• Atherosclerosis The incidence of progression to complete renal artery occlusion in the most wide study has ranged from 9% to 16%, and this has occurred more often in arteries that initially showed high degrees of stenosis.
  • Slide 13
  • Atherosclerosis Atherosclerotic renal artery disease progresses in many patients and that loss of functioning renal parenchyma is a common sequela of such progression. And artery obstruction can eventuate in end- stage renal disease (ESRD).
  • Slide 14
  • PATHOLOGY AND NATURAL HISTORY OF RVH Fibrous dysplasia Intimal Fibroplasia Primary intimal fibroplasia occurs in children and in young adults and constitutes approximately 10% of the total number of fibrous lesions. characterized by a circumferential accumulation of collagen inside the internal elastic lamina.
  • Slide 15
  • PATHOLOGY AND NATURAL HISTORY OF RVH Fibrous dysplasia Medial Fibroplasia Medial fibroplasia is the most common of the fibrous lesions, constituting 75% to 80% of the total number. It tends to occur in women between the ages of 25 and 50 years and often involves both renal arteries.
  • Slide 16
  • PATHOLOGY AND NATURAL HISTORY OF RVH Fibrous dysplasia Perimedial Fibroplasia Perimedial fibroplasia occurs predominantly in young women between the ages of 15 and 30 years and has therefore been referred to, rather crudely, as girlie disease. It constitutes about 10% to 15% of the total number of fibrous lesions.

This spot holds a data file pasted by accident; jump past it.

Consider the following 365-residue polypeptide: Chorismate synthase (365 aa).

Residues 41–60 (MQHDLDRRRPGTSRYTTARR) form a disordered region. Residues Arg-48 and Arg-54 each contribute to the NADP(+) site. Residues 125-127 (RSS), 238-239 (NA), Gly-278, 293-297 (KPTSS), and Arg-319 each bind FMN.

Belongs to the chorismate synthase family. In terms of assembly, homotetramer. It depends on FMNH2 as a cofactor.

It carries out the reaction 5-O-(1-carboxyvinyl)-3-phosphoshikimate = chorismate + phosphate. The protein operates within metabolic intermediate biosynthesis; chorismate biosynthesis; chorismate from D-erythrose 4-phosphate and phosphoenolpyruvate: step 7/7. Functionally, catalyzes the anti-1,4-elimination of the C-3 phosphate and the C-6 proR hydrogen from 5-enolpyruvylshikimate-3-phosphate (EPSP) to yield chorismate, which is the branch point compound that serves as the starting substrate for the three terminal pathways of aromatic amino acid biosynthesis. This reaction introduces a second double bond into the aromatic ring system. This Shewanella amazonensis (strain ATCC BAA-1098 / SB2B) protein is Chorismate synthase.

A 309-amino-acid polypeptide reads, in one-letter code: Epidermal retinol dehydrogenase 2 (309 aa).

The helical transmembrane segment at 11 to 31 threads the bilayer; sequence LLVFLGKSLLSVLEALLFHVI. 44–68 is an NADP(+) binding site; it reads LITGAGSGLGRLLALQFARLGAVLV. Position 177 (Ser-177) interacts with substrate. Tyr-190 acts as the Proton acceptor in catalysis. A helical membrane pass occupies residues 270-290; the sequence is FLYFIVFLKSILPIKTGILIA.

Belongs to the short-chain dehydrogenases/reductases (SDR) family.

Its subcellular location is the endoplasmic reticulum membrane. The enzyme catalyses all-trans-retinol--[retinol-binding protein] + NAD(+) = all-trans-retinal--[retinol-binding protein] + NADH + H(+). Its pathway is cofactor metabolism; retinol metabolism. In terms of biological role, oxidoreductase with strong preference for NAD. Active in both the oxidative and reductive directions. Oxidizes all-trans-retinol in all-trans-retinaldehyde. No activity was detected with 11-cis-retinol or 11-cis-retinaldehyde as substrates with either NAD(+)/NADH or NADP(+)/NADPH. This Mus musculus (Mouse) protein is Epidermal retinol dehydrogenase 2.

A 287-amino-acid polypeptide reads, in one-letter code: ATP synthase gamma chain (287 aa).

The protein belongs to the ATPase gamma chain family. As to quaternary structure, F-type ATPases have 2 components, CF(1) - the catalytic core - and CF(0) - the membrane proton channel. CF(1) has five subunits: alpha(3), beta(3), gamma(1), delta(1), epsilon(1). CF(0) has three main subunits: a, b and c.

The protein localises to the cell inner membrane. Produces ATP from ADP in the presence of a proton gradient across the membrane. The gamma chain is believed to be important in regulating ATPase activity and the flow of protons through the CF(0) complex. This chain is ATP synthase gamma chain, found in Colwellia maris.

• Slide 17
  • PATHOLOGY AND NATURAL HISTORY OF RVH Fibrous dysplasia Fibromuscular Hyperplasia Fibromuscular hyperplasia is an extremely rare disease, constituting only 2% to 3% of fibrous lesions, and tends to occur in children and young adults.
  • Slide 18
  • PATHOLOGY AND NATURAL HISTORY OF RVH Miscellaneous: Renal artery aneurysms, middle aortic syndrome, periarterial fibrosis, and post-traumatic intimal or medial disease. Variable in location and obstruction; occurs in diverse clinical settings.
  • Slide 19
  • PATHOPHYSIOLOGY OF RVH Two-Kidney, One-Clip Model ischemia of the clipped kidney RAAS is activated generalized vasoconstriction and systemic hypertension
  • Slide 20
  • PATHOPHYSIOLOGY OF RVH Two-Kidney, One-Clip Model contralateral kidney higher than normal perfusion pressure suppression of renin secretion excreting higher than normal levels of sodium and water